John Olson, 85, the man who got bus service off the ground in the Tri-Cities, died Sunday in Parker, Colo., south of Denver.
He led Ben Franklin Transit in its early years before being elected as a Port of Kennewick commissioner in 1999.
Olson was hired as Ben Franklin’s manager in September 1981 after working with Munro Associates of Seattle. He previously served as general manager of Bremerton-Charleston Transit, a commuter and charter bus system that contracted with Bremerton, according to Herald archives. Before that, he worked as district manager for Black Ball Lines in the Kitsap area.
“He was an extremely conscientious manager,” said Ed Frost, who served as Ben Franklin Transit’s development manager from 1982-2009. “He paid a lot of attention to detail. He really tried to deliver the best service he could for public transit.”
The authority ordered 22 rebuilt buses to start service, with 15 of them running when passenger service began in May 1982.
Olson was officially named general manager in 1983. Munro Associates owner Don Munro had previously held the title, making frequent trips from Seattle to the Tri-Cities, while Olson ran the system on a day-to-day basis.
Olson introduced taxi feeder service so less-densely populated areas could have access to the bus, as well as night service, at a time when such programs were rare in transit, Frost said. They are still in operation today.
“John was always considering innovative, less expensive ways of transit service and getting people from Point A to Point B,” Frost said.
Olson was placed on medical leave in 1989. Then-board Chairman Jerry Peltier said at the time that Olson had “slipped into a depression mode” after his wife, Virginia, died, and that was impacting the operations of the system.
He met his second wife, Deann, on a trip to Sun Valley, Idaho, where she was a figure skating instructor. They were married for 23 years.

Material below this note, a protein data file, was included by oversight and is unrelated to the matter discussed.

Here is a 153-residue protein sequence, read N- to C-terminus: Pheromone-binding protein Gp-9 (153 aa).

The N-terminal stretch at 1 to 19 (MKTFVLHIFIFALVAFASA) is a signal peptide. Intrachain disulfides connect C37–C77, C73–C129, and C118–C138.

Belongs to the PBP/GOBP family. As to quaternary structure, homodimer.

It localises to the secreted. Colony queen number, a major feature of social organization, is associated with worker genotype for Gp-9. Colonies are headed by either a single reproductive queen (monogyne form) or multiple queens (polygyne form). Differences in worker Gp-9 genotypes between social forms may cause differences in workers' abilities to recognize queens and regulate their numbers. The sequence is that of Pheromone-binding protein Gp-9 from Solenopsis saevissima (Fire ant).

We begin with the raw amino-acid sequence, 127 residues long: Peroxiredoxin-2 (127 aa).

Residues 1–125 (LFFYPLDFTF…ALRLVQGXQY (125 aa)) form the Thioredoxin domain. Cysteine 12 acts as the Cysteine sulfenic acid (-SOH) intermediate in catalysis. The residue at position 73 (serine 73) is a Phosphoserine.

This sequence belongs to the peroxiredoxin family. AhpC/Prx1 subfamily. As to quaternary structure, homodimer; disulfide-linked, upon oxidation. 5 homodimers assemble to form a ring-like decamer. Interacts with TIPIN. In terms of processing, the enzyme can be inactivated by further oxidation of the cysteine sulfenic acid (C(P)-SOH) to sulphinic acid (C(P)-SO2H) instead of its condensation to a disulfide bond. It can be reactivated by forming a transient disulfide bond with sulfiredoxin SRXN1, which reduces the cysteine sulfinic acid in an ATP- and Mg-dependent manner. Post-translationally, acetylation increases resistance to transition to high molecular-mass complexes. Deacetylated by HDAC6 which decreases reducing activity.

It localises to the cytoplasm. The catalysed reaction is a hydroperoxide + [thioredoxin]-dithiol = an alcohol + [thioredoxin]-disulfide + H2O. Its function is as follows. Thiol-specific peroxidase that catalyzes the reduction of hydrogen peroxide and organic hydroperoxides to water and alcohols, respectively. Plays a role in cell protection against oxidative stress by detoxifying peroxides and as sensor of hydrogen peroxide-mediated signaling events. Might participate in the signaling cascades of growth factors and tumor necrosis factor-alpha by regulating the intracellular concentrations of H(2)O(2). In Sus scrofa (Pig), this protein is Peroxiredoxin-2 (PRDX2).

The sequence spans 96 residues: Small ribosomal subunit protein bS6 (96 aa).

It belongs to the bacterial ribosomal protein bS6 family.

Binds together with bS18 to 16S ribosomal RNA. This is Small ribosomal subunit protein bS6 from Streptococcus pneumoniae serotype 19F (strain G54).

“To me, he was a superhero,” Deann Olson said. “He was special in my life.”
Olson retired in 1995, when Ben Franklin Transit had 200 employees and 54 buses that hauled 10,000 passengers a day.
Olson ran successfully for port commissioner by opposing a proposed $18 million project that would have dumped a million cubic yards of rock and dirt into the Columbia River to double the size of Clover Island.
He delivered on stopping the project, refocusing the port on a more modest plan of developing the island with mixed commercial and residential uses.
“John was a fiscal conservative, and he wanted us to keep an eye on the budget,” said Tim Arntzen, the port’s executive director. “He said treat it like it is your own money. Treat it like it is a valuable expenditure.”
Olson also believed the board’s mission was to set policy, not to micromanage the port’s day-to-day operations. Arntzen is thankful for the support Olson showed him in 2003, when he became interim executive director after John Givens resigned, just over a year after Arntzen joined the port as director of operations. He was given the position full-time in 2004.
Olson was strict, but fair, with the new director, Arntzen said.
“John let me know he expected for me to take time learning the position, and maybe make a mistake or two along the way,” he said. “He was a real principled man. I thought the world of him.”
Olson lost his bid for a second six-year term in 2005.
In 1985, Olson told a Pasco-Kennewick Rotary meeting his story of growing up in Seattle, as well as his Navy career. He went to a “Depression day care center,” while his mother worked at a waterfront cafe. He later attended Bellevue High School, where he was student body president and played football and basketball before graduating in 1947.
Olson worked his way through the University of Washington driving a truck. He was commissioned into the Navy after finishing college. He was one of 285 crew members on the destroyer USS Hanson, the only American ship assigned to the Yellow Sea to protect a British task force that included an aircraft carrier, during the Korean War.
“He loved his Navy,” Deann Olson said.
The Olsons moved from Richland to Colorado to be closer to Deann Olson’s grandchildren around seven years ago, his wife said. They traveled together to Kauai and Amsterdam. He volunteered at their church, and they attended Air Force Academy football games.
John Olson was in rehabilitation for a kidney infection when he suffered a fatal heart attack, his wife said.
“He was doing well, and it was so sudden,” she said. “I’m still in shock.”
Services are being planned in Colorado, and John Olson wants his ashes spread in the Pacific Ocean, Deann said.
He also leaves behind two older children, Craig Olson and Lynn Palmer, who live in Bellevue and Tacoma, respectively, as well as seven grandchildren.